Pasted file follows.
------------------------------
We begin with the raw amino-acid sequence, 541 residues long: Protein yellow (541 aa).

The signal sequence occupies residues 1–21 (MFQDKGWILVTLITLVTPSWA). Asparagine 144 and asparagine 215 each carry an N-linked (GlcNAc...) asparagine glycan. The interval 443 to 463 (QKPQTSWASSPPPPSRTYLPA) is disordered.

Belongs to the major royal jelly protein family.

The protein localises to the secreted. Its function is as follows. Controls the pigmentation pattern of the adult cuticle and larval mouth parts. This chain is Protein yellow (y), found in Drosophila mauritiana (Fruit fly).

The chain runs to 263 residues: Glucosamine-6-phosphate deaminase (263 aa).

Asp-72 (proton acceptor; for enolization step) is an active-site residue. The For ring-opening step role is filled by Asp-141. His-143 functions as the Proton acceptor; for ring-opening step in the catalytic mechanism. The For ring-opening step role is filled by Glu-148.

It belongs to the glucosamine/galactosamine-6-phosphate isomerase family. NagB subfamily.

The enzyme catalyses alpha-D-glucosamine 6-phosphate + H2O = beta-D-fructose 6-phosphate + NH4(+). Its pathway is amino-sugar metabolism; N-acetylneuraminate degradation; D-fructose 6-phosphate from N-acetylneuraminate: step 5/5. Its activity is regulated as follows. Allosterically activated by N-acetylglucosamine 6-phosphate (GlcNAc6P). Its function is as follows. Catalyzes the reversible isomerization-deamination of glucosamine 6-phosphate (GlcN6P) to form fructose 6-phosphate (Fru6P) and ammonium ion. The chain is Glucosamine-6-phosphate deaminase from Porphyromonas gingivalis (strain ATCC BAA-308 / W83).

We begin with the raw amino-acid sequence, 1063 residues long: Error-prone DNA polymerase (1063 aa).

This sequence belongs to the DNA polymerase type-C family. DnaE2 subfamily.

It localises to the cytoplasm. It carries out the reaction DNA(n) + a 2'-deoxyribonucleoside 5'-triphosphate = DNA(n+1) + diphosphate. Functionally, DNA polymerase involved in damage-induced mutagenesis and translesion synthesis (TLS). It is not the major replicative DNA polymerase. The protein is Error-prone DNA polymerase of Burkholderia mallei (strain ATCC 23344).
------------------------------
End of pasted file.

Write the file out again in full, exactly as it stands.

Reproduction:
We begin with the raw amino-acid sequence, 541 residues long: Protein yellow (541 aa).

The signal sequence occupies residues 1–21 (MFQDKGWILVTLITLVTPSWA). Asparagine 144 and asparagine 215 each carry an N-linked (GlcNAc...) asparagine glycan. The interval 443 to 463 (QKPQTSWASSPPPPSRTYLPA) is disordered.

Belongs to the major royal jelly protein family.

The protein localises to the secreted. Its function is as follows. Controls the pigmentation pattern of the adult cuticle and larval mouth parts. This chain is Protein yellow (y), found in Drosophila mauritiana (Fruit fly).

The chain runs to 263 residues: Glucosamine-6-phosphate deaminase (263 aa).

Asp-72 (proton acceptor; for enolization step) is an active-site residue. The For ring-opening step role is filled by Asp-141. His-143 functions as the Proton acceptor; for ring-opening step in the catalytic mechanism. The For ring-opening step role is filled by Glu-148.

It belongs to the glucosamine/galactosamine-6-phosphate isomerase family. NagB subfamily.

The enzyme catalyses alpha-D-glucosamine 6-phosphate + H2O = beta-D-fructose 6-phosphate + NH4(+). Its pathway is amino-sugar metabolism; N-acetylneuraminate degradation; D-fructose 6-phosphate from N-acetylneuraminate: step 5/5. Its activity is regulated as follows. Allosterically activated by N-acetylglucosamine 6-phosphate (GlcNAc6P). Its function is as follows. Catalyzes the reversible isomerization-deamination of glucosamine 6-phosphate (GlcN6P) to form fructose 6-phosphate (Fru6P) and ammonium ion. The chain is Glucosamine-6-phosphate deaminase from Porphyromonas gingivalis (strain ATCC BAA-308 / W83).

We begin with the raw amino-acid sequence, 1063 residues long: Error-prone DNA polymerase (1063 aa).

This sequence belongs to the DNA polymerase type-C family. DnaE2 subfamily.

It localises to the cytoplasm. It carries out the reaction DNA(n) + a 2'-deoxyribonucleoside 5'-triphosphate = DNA(n+1) + diphosphate. Functionally, DNA polymerase involved in damage-induced mutagenesis and translesion synthesis (TLS). It is not the major replicative DNA polymerase. The protein is Error-prone DNA polymerase of Burkholderia mallei (strain ATCC 23344).